IRA FLATOW: All right. We’re going to take a break and come back and talk lots more about these biobots. We don’t really have a good name for them yet. Maybe we’ll coin one here on Science Friday. Our number, 844-724-8255. You can also tweet us at scifri. Talking with scientists, going back in the vault looking back to 1994, we’ll hear a few more excerpts from our show in 1994 about robotics.
And let us know what you think about it. Stay with us. We’ll be right back after the break. This is Science Friday. I’m Ira Flatow. We’re talking this hour about robots, how far has the technology come in the past two decades? What will it look like in the future? It’s all part of our celebration of Science Friday’s 25th anniversary.
My guests are Charles Thorpe, vice president and provost of Clarkson University in Potsdam, New York, Hillel Chiel, professor of biology, neurosciences and biomedical engineering at Case Western Reserve University in Cleveland. Ritu Raman is a mechanical engineer at the University of Illinois at Urbana-Champaign. So we’re going to go back to the way back machine, back again with our conversation with Charles Thorpe back in 1994. Remember, Charles, you and Mark Rosheim discussed what shape future robots might take.
Mark Rosheim, you brought up the term anthrobot, and your book focuses on anthrobots. What is your definition of the difference between a robot and an anthrobot? Does it have to look human?
MARK ROSHEIM: Well, it has to look human to function like a human. You can’t have human functioning hands that don’t look to some extent like a human hand.
IRA FLATOW: Could you not improve on humans, though?
MARK ROSHEIM: Well, you might in power and strength. But as far as physical dexterity, you got to appreciate how beautifully complex the human hand is and the human body. You could argue– I’ve heard these stories all over the years about, we can make a robot like a squid or something. Well, squids can’t drive cars and squids don’t work– you would have a very hard time working in a factory. So I really see the human template as the most sophisticated template and most important to emulate.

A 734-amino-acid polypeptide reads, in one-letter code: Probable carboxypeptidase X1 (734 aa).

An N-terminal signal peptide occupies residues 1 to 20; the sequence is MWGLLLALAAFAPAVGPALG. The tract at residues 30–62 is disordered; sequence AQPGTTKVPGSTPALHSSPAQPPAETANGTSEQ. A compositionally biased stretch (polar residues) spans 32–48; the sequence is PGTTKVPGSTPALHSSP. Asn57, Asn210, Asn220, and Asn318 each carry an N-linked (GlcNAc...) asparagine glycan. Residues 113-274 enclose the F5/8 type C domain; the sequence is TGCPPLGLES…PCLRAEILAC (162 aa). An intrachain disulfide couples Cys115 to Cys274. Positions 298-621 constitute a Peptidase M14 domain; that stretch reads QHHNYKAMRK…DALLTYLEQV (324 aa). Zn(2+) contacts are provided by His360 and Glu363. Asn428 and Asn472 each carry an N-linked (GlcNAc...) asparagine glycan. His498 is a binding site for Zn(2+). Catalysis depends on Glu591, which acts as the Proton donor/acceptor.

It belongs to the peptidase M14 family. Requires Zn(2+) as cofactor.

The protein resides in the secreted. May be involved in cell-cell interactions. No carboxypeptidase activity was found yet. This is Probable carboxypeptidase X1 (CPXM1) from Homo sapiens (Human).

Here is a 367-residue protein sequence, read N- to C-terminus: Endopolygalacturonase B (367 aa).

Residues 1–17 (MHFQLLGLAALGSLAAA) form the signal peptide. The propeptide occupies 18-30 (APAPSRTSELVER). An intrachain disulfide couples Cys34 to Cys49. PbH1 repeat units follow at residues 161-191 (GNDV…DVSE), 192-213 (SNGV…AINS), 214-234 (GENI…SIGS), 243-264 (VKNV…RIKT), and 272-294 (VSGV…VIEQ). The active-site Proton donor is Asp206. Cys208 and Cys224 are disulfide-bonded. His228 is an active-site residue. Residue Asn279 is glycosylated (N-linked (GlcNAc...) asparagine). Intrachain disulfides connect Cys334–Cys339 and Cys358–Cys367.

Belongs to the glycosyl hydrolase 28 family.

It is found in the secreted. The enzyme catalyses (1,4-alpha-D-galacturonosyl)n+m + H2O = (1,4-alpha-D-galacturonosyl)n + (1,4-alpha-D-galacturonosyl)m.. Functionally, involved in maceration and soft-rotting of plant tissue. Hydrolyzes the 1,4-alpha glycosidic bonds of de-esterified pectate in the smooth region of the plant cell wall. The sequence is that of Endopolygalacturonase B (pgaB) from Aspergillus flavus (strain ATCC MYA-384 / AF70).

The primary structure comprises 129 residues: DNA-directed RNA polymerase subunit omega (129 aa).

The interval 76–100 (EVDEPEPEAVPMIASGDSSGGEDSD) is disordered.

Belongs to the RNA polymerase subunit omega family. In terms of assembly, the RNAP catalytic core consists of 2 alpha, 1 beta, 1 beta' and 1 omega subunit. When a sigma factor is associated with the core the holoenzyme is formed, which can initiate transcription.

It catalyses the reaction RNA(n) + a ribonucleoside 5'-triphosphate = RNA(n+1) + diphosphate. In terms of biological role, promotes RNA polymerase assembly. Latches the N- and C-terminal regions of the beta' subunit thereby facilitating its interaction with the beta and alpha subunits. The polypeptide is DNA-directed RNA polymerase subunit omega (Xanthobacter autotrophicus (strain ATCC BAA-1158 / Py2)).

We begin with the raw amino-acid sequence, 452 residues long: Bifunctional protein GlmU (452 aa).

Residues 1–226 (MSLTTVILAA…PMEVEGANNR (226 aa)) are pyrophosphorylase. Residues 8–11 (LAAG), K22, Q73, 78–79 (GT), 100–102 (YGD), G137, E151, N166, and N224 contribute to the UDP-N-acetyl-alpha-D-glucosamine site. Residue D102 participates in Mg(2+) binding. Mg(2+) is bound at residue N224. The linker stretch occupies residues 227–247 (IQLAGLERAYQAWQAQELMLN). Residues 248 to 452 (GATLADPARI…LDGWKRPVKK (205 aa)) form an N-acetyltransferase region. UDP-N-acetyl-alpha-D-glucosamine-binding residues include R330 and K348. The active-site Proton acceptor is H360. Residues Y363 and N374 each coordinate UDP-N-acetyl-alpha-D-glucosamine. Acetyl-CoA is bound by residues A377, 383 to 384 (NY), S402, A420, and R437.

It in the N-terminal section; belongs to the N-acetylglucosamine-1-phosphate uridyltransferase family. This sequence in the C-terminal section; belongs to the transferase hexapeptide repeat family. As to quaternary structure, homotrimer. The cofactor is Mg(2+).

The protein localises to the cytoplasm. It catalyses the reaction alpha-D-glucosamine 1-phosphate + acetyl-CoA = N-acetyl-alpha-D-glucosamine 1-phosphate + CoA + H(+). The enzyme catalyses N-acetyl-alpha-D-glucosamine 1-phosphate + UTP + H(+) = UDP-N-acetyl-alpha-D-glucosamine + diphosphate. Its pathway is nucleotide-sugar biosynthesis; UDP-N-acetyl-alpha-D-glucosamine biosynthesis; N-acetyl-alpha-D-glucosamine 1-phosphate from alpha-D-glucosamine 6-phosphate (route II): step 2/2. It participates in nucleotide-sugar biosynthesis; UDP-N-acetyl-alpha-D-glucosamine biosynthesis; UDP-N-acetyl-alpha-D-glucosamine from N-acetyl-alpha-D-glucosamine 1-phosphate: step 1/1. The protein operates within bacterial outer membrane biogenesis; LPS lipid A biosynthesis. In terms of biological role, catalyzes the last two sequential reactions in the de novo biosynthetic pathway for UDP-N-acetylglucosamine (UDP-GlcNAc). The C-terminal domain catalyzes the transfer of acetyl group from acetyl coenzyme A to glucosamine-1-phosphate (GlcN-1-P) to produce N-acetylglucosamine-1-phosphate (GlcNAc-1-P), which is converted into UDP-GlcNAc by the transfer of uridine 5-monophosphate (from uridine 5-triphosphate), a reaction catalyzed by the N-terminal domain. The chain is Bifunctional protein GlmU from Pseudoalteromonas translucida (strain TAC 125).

IRA FLATOW: And all the time, people are trying to emulate the human body and recreate different parts them that mimic human parts. Because obviously, that that’s been evolving for millions, perhaps billions of years, and who knows? Everything’s been tried maybe sometime in the past.
MARK ROSHEIM: Well, that’s sort of yes and no. A lot of the emphasis for building humanoids is if you want them to perform humanlike tasks. So for instance, if you want to go into some of these old nuclear reactors, the robot better be able to walk up and down stairs. And it better be about the size of a human, because that’s the size that the whole thing was designed to be serviced by and visited by.
On the other hand, if what you want to do is to have a robot truck, you don’t want to have something that looks like an anthropomorphic being sitting there taking up the driver’s seat. You want to save all of the seat room for the passengers. You want the smarts to be hidden underneath the hood and in the trunk, next to the CD changer and make it look much more like a car. Because that’s what is really is a smart car, and not make it look like an anthropoid.
IRA FLATOW: That CD changer remark tells you it was back in 1994, that conversation with Charles Thorpe. Charles is here with us. Charles, is there still focus on building those big, complicated robots? How is the thinking about shape and design of robots– how is that changing at this time?
CHARLES THORPE: Well, one of the things that we did not succeed in the robotics world was the Fukushima nuclear reactor. First of all, who would have predicted that there would be a tsunami and an earthquake and a nuclear reactor right next to the ocean? We should have seen that one coming. We were late with the robotic response to Three Mile Island. We were late with the robotic response to Chernobyl.
The robots that were ready to go into Fukushima had tracks and looked like it tracked vehicles and were unable to get up and down the stairs, unable to see what they needed to see. When I was working in the White House, I called a meeting of the robotics people and said, why did we have such bad response to Fukushima, and how could we change that going forward? The result of that little workshop was the DARPA grand challenge that led to a bunch of humanoid robots that could walk, that could drive an ATV, that could turn a doorknob, that could go up and down stairs, that could operate in the built environment of a place like Fukushima.